“Although virtually all leaders espouse the value of building a strong management team,” noted John Beeson on Portfolio.com, “the ‘levers’ they apply to do so often vary significantly--and their approach has a lot to do with whether their organizations continue to grow over the long haul.”

Beeson suggests using these two questions as levers:

1. Where should I be spending my time? Or, put another way, how can I add the greatest value to the business?

2. What set of skills and expertise do I need on my team to accomplish the organization’s goals and allow me to play that value-added role?

“By addressing these questions,” he continued, “leaders can begin to build out the staff that supports their own success: not simply a team that produces results, but one that allows them to delegate tasks and responsibilities to the right level.”

Craig Driscoll, a partner at VC firm Highland Capital Partners, posted his own list of “10 tips for Entrepreneurs Looking to Build Great Teams.” While a few items on the list almost go without saying in 2011--such as number nine, “be accepting of mentorship”--Driscoll makes a strong case that to build your best team, you need to become a full-time recruiter:

“At times, 100 percent of your day should be dedicated to recruiting,” he wrote. “Make it a competitive challenge and give yourself measurable objectives (i.e., three exceptional candidates this week). Paul English, cofounder and CTO of Kayak, asks recent hires to name the most talented people they know, and then Paul makes it a point to meet them in less than one week. Treat every discussion with someone as an opportunity to source candidates. For example, customers can point you toward great sales people, investment bankers to great CEOs, accountants to great CFOs, etc. Looking for great developers? Open-source communities are like watering holes for smart, collaborative talent.”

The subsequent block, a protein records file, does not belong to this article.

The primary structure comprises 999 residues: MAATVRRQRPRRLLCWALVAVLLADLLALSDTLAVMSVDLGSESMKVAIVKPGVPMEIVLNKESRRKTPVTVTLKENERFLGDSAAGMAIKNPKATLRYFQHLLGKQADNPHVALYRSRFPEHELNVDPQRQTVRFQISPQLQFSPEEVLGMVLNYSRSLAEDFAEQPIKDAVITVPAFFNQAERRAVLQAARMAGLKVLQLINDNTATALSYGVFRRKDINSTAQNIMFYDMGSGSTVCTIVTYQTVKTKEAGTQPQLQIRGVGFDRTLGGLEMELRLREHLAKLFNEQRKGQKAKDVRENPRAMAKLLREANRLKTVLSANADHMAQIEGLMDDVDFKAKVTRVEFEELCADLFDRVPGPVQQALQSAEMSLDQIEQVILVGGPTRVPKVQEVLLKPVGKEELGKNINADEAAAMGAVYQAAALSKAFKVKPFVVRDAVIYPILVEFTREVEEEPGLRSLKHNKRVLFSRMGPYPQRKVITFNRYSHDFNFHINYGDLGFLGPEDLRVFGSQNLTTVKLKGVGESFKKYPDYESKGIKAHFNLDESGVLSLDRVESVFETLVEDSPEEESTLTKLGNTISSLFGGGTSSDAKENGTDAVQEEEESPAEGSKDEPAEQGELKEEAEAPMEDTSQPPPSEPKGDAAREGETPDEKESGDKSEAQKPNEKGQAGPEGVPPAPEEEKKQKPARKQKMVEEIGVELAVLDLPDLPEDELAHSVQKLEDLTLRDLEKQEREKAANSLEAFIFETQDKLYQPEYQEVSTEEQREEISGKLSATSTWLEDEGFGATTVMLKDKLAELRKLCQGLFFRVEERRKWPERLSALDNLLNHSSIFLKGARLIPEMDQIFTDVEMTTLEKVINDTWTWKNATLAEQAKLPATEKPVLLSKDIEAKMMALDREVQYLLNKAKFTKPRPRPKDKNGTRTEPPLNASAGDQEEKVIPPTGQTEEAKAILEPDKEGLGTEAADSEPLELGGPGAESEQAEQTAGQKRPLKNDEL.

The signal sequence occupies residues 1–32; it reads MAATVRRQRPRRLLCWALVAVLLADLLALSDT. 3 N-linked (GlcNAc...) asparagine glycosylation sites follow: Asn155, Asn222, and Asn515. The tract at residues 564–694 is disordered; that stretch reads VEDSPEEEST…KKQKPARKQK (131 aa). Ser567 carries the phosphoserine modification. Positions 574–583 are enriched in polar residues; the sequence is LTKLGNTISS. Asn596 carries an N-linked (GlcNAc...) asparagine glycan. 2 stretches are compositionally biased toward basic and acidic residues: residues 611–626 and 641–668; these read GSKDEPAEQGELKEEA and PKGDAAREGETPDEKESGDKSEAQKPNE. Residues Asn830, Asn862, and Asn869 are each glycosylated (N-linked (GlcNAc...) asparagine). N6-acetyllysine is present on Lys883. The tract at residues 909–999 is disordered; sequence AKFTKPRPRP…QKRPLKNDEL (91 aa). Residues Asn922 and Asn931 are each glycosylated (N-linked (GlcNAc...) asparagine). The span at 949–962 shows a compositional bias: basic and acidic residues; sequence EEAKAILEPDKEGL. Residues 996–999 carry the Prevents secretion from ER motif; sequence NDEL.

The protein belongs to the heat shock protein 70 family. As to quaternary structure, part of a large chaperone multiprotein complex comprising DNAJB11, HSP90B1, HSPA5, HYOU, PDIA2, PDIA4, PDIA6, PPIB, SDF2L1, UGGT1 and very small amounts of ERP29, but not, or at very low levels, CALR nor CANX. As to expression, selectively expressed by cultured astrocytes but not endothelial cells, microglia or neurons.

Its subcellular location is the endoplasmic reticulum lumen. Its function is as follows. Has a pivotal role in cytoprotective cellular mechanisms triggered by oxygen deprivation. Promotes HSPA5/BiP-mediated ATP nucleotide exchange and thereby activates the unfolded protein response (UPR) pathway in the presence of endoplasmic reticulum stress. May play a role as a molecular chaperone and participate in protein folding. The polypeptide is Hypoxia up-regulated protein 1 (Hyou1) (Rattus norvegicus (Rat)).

It’s terrific advice, but there’s one problem: If 100 percent of your days are devoted to recruiting, what time does that leave you to play the “value-added” role that Beeson espoused? If the point of designing a winning team is to give yourself less day-to-day work, and more time to be a value-adding, big-picture visionary, then won’t the burden of recruiting sap the free time you’d hoped to devote to larger questions?

Not if you properly manage the recruiting process. Driscoll is hip to this: In his final item, he suggests a common-sense method for easing your recruiting burden: “As you hire your team,” he wrote, “embed a culture of recruiting. Make it part of every employee’s target objectives. Plan and budget for the activity. Make it part of weekly company meetings. Celebrate successes.”

Another way to do more long-term recruiting without upping your day-to-day workload is simply to expand your personal network: Get to know anyone and everyone, but don’t be so businesslike about it. The friends and acquaintances you bond with today might become prime recruits for your company two years from now. Or their friends might.

If that sounds too hokey to be believed, consider this testimonial. It’s from a column on The Huffington Post by Zappos.com CEO Tony Hsieh, who knows a thing or two about building a management team: “If you are able to figure out how to be truly interested in someone you meet,” he wrote, “with the goal of building up a friendship instead of trying to get something out of that person, the funny thing is that almost always, something happens later down the line that ends up benefiting either your business or yourself personally.”

This article was originally published at The Build Network.